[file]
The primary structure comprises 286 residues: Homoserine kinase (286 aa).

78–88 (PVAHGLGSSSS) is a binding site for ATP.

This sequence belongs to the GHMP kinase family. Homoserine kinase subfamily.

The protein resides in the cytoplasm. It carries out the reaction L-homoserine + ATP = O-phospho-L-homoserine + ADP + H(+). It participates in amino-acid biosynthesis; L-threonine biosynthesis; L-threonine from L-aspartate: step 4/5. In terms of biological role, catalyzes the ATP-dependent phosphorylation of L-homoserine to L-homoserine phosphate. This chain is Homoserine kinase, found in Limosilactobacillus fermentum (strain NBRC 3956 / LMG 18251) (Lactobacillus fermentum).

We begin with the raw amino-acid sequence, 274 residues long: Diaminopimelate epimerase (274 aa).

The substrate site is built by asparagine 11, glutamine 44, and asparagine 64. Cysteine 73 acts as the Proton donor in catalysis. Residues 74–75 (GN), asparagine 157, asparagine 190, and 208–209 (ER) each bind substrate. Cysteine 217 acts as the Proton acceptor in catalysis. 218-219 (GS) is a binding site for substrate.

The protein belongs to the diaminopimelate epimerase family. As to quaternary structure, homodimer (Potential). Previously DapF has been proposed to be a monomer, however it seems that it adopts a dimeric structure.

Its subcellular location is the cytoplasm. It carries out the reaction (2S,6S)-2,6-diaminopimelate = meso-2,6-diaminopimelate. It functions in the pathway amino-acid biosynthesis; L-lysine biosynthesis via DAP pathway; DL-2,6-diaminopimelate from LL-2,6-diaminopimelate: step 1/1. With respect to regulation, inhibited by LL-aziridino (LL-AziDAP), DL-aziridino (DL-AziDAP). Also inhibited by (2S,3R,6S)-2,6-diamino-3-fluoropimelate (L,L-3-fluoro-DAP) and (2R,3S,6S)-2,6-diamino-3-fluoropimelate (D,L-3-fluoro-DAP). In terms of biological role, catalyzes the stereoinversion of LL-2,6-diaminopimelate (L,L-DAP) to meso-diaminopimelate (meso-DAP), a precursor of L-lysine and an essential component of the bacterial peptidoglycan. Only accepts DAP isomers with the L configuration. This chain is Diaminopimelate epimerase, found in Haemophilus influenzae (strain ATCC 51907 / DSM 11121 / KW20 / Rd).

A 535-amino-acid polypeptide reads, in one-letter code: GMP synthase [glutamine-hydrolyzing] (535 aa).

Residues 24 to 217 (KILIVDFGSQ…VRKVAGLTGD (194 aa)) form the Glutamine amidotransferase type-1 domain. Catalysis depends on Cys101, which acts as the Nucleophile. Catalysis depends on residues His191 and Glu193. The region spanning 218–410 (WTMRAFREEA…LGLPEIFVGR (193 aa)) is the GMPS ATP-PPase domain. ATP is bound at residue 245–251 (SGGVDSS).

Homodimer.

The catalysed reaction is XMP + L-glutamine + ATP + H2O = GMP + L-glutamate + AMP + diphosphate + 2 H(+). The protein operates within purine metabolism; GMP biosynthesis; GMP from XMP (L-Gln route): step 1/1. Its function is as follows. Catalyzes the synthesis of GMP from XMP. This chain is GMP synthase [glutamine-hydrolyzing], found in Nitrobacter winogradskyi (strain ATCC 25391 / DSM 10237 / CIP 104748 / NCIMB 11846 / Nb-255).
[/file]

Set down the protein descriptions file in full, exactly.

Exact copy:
The primary structure comprises 286 residues: Homoserine kinase (286 aa).

78–88 (PVAHGLGSSSS) is a binding site for ATP.

This sequence belongs to the GHMP kinase family. Homoserine kinase subfamily.

The protein resides in the cytoplasm. It carries out the reaction L-homoserine + ATP = O-phospho-L-homoserine + ADP + H(+). It participates in amino-acid biosynthesis; L-threonine biosynthesis; L-threonine from L-aspartate: step 4/5. In terms of biological role, catalyzes the ATP-dependent phosphorylation of L-homoserine to L-homoserine phosphate. This chain is Homoserine kinase, found in Limosilactobacillus fermentum (strain NBRC 3956 / LMG 18251) (Lactobacillus fermentum).

We begin with the raw amino-acid sequence, 274 residues long: Diaminopimelate epimerase (274 aa).

The substrate site is built by asparagine 11, glutamine 44, and asparagine 64. Cysteine 73 acts as the Proton donor in catalysis. Residues 74–75 (GN), asparagine 157, asparagine 190, and 208–209 (ER) each bind substrate. Cysteine 217 acts as the Proton acceptor in catalysis. 218-219 (GS) is a binding site for substrate.

The protein belongs to the diaminopimelate epimerase family. As to quaternary structure, homodimer (Potential). Previously DapF has been proposed to be a monomer, however it seems that it adopts a dimeric structure.

Its subcellular location is the cytoplasm. It carries out the reaction (2S,6S)-2,6-diaminopimelate = meso-2,6-diaminopimelate. It functions in the pathway amino-acid biosynthesis; L-lysine biosynthesis via DAP pathway; DL-2,6-diaminopimelate from LL-2,6-diaminopimelate: step 1/1. With respect to regulation, inhibited by LL-aziridino (LL-AziDAP), DL-aziridino (DL-AziDAP). Also inhibited by (2S,3R,6S)-2,6-diamino-3-fluoropimelate (L,L-3-fluoro-DAP) and (2R,3S,6S)-2,6-diamino-3-fluoropimelate (D,L-3-fluoro-DAP). In terms of biological role, catalyzes the stereoinversion of LL-2,6-diaminopimelate (L,L-DAP) to meso-diaminopimelate (meso-DAP), a precursor of L-lysine and an essential component of the bacterial peptidoglycan. Only accepts DAP isomers with the L configuration. This chain is Diaminopimelate epimerase, found in Haemophilus influenzae (strain ATCC 51907 / DSM 11121 / KW20 / Rd).

A 535-amino-acid polypeptide reads, in one-letter code: GMP synthase [glutamine-hydrolyzing] (535 aa).

Residues 24 to 217 (KILIVDFGSQ…VRKVAGLTGD (194 aa)) form the Glutamine amidotransferase type-1 domain. Catalysis depends on Cys101, which acts as the Nucleophile. Catalysis depends on residues His191 and Glu193. The region spanning 218–410 (WTMRAFREEA…LGLPEIFVGR (193 aa)) is the GMPS ATP-PPase domain. ATP is bound at residue 245–251 (SGGVDSS).

Homodimer.

The catalysed reaction is XMP + L-glutamine + ATP + H2O = GMP + L-glutamate + AMP + diphosphate + 2 H(+). The protein operates within purine metabolism; GMP biosynthesis; GMP from XMP (L-Gln route): step 1/1. Its function is as follows. Catalyzes the synthesis of GMP from XMP. This chain is GMP synthase [glutamine-hydrolyzing], found in Nitrobacter winogradskyi (strain ATCC 25391 / DSM 10237 / CIP 104748 / NCIMB 11846 / Nb-255).